How is alcohol-free beer made? 

Ingredients, methods and process 

Despite what lots of people believe, the brewing process of an alcohol-free beer is actually the same as of any other beer. There are, however, different methods to reduce the alcohol content. There are two main ways to do this.

1. Reduce the alcohol content during the fermentation process.

The process is very similar to any other beer except that less malt is used (enzymes from the malt turn starch into fermentable sugars, which eventually become alcohol). There are also special malts with as little fermentable sugars as possible. In addition, a special yeast type is used that produces less alcohol. Saccharomyces Ludwigii is a yeast that is suitable for brewing alcohol-free beer. This yeast species produces no or less alcohol because it handles maltose and glucose less well, namely are the sugars that other yeast types easily convert into alcohol. vandeStreek Playground IPA Alcohol-Free, for example, is brewed in this way.

2. Remove the alcohol from the beer after the brewing process.

There are various methods for this, including the so-called 'reverse osmosis' where the alcohol is removed under high pressure. Erdinger Alcohol Free is an example in which the alcohol is removed at a later stage.

The brewing process of an alcohol-free beer is actually the same as of any other beer, except that less malt is used.

Moreover, when it comes to brewing alcohol-free beer, additional measures in terms of hygiene have to be taken. There are a lot of residual sugars in the beer, which means that no other brewing yeast can be added. The filling of the bottles must therefore be done on a completely steamed bottling line in order to prevent another yeast from growing.

What about non-alcoholic beer kegs?

For years alcohol-free or low-alcoholic beer was a second-class citizen to its high ABV counterpart. Options were limited to lagers but now we have the choice of some great tasting 0% alcohol beers available in kegs. Check them out.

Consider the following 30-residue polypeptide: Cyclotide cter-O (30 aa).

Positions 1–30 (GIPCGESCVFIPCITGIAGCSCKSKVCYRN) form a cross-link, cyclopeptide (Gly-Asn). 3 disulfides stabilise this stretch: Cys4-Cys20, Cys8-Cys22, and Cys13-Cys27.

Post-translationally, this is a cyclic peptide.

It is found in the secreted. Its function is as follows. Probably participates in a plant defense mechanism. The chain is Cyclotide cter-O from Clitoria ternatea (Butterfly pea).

Find non-alcoholic beer

What varieties of alcohol-free are available in the U.K?

In early 2017 the big beer brands launched 0.0 beers, such as the Affligem Blond 0.0%, a refreshing Belgian blond beer with a sweet taste but with a mildly bitter finish. Also, the low alcoholic radlers started to brew 0.0 variations. In the summer we tasted the vandeStreek Playground IPA Alcohol-Free. It’s an IPA with almost no alcohol (less than 0.5%), a fresh taste with citrus fruit, tropical fruit and a pleasant bitterness. It’s a perfect alternative if you want to pay attention to calories and on top of that you can still get behind the wheel after a few of these beers.

Traditionally, alcohol-free beers were pilsners & hoppy lagers. However, we increasingly see more and more alcohol-free white beers, pale ales and IPAs appearing now too. Notable examples are BrewDog Punk AF, a pale ale with hoppy aromas and a good bitterness with a sweet tone, or Lowlander 0% Wit, a Dutch white beer with a refreshing taste brewed with reclaimed orange and lemon peel.